Sustainability program’s spring highlights: “While this has not been the spring any of us envisioned..."
Amy Turner, director of Sewanee’s Office of Environmental Stewardship and Sustainability, gives the following update about some of the program’s spring activities. “While this has not been the spring any of us envisioned and at times it has been overwhelming, what I will remember most is taking time to laugh with my team and helping each other. They are part of what makes this such a special place to work,” said Turner.
Marking trails is a blend of science and art. Armed with guidelines that included instructions for how many paces before and after a curve a trail marker should be placed and formulae for determining maximum and minimum distances between markers, Michele and Joe Dombrowski took a walk on Sewanee’s Perimeter Trail. In just two weeks this spring, the Dombrowskis installed more than 2,000 reflective aluminum blazes as replacements for the painted trail markers.
How did the head women’s lacrosse coach and the Sewanee athletics equipment manager come to be clearing and blazing trails? Because of COVID-19, of course. After students moved to remote learning in March, some University employees were unable to perform their usual work duties—such as coaching student athletes—and volunteered for redeployment to help colleagues in other areas. Though recruiting and other tasks are important to Michele Dombrowski’s position, she was acutely missing the two hours daily spent outside on an athletic field. The chance to be outdoors on the trails instead was an opportunity she couldn’t pass up.
The Dombrowskis were eager to pitch in on Domain maintenance efforts and each brought unique skills and perspective to the trail blazing project. “Joe is heavily involved in cross country running and knows the Perimeter Trail really well. And having a very mathematical mind, he took to the science and measurements of the trailblazing guidelines,” said Domain Manager Nate Wilson. “Michele, however, admits to occasionally getting turned around in the woods. She did a great job of saying, ‘You know, if I were in the woods, this is what I’d look for.’’ Together, the Dombrowskis injected human perspective and intuition into the math of the guidelines to excellent effect.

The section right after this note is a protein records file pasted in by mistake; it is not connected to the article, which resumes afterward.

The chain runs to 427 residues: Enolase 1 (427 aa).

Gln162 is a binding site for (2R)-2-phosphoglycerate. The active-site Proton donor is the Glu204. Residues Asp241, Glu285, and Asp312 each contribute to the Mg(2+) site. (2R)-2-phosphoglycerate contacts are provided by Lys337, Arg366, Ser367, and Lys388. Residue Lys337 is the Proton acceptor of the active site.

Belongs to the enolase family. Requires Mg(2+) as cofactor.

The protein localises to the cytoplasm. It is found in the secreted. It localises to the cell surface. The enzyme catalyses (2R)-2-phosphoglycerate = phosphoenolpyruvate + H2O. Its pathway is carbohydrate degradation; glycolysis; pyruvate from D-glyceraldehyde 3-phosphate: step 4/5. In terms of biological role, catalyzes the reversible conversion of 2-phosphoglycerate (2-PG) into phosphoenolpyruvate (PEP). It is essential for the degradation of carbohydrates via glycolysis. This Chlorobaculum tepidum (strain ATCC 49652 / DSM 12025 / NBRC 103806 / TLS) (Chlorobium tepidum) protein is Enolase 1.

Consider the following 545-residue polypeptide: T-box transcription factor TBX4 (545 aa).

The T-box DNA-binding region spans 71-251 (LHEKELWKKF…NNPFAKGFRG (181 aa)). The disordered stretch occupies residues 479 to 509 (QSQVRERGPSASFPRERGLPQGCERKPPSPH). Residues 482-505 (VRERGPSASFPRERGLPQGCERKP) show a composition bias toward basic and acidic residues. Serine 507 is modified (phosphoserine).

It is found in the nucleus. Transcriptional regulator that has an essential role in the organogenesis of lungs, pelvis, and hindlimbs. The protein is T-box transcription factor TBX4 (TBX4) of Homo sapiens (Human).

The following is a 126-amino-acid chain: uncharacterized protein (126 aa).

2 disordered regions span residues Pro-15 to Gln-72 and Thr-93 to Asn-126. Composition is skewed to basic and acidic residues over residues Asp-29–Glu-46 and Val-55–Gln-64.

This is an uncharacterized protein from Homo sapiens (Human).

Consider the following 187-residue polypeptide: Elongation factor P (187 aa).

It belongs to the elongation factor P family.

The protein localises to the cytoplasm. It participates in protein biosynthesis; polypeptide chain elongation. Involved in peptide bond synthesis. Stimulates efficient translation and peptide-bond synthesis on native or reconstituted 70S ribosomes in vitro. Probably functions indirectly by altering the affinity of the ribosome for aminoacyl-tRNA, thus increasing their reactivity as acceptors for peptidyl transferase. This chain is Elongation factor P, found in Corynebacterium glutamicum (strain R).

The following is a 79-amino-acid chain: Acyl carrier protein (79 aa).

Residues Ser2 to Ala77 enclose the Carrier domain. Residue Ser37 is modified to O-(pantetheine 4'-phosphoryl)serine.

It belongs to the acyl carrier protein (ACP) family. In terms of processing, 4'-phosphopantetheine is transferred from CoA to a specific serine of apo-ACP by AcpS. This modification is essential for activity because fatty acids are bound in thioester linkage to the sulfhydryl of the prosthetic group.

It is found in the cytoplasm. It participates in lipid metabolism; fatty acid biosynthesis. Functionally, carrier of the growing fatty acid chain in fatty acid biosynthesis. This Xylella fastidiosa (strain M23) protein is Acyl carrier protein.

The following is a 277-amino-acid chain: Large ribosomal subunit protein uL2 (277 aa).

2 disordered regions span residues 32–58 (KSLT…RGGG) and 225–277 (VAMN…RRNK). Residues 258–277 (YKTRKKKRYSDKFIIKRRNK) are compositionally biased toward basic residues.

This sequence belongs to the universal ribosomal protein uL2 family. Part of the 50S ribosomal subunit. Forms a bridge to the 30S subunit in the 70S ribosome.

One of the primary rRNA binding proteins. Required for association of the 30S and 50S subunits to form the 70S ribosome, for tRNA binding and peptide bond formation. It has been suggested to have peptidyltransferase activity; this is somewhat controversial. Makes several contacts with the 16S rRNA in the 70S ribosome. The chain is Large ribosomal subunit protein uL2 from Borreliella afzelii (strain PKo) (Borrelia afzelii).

“Sewanee’s trails bring joy to our students, community, and visitors alike,” said John Benson, director of the Sewanee Outing Program. “You can clearly tell that someone who loves the trails put up the new trail blazes. There are just enough for the trail to be clear without distracting from the beauty of being in the woods.”
Just as the salad crop was peaking at the University Farm, the Tennessee governor’s stay-at-home order took effect. In a typical spring, students pack 90% of the Farm’s produce for use by McClurg Dining Hall and Stirling’s coffee house on campus. Without the students on campus or the need for much produce at McClurg, the Farm staff responded quickly and creatively by changing the salad packaging to retail-sized bags and sending the greens to a local online farmers market and local food banks. Farm staff worked long hours each day harvesting, packing, and preparing for the next week.
Near the end of the salad greens season, the stay-at-home order was lifted. Members of Friends of the Farm arrived in masks and gloves to help glean lettuce, spinach, and kale for a food bank in nearby Monteagle. After much picking and even more handwashing, more than 200 gallons of fresh greens were delivered to the food bank for the enjoyment of our neighbors.
This summer the University Farm will work with Sewanee Dining to deliver meals to area children. The University has participated in the program, sponsored by the USDA, for several years. It is focused on providing summer nutrition to children who normally receive subsidized school lunches. The Farm’s summer crops of corn, beans, squashes, and tomatoes will be incorporated into the meals as well as provided to local food banks.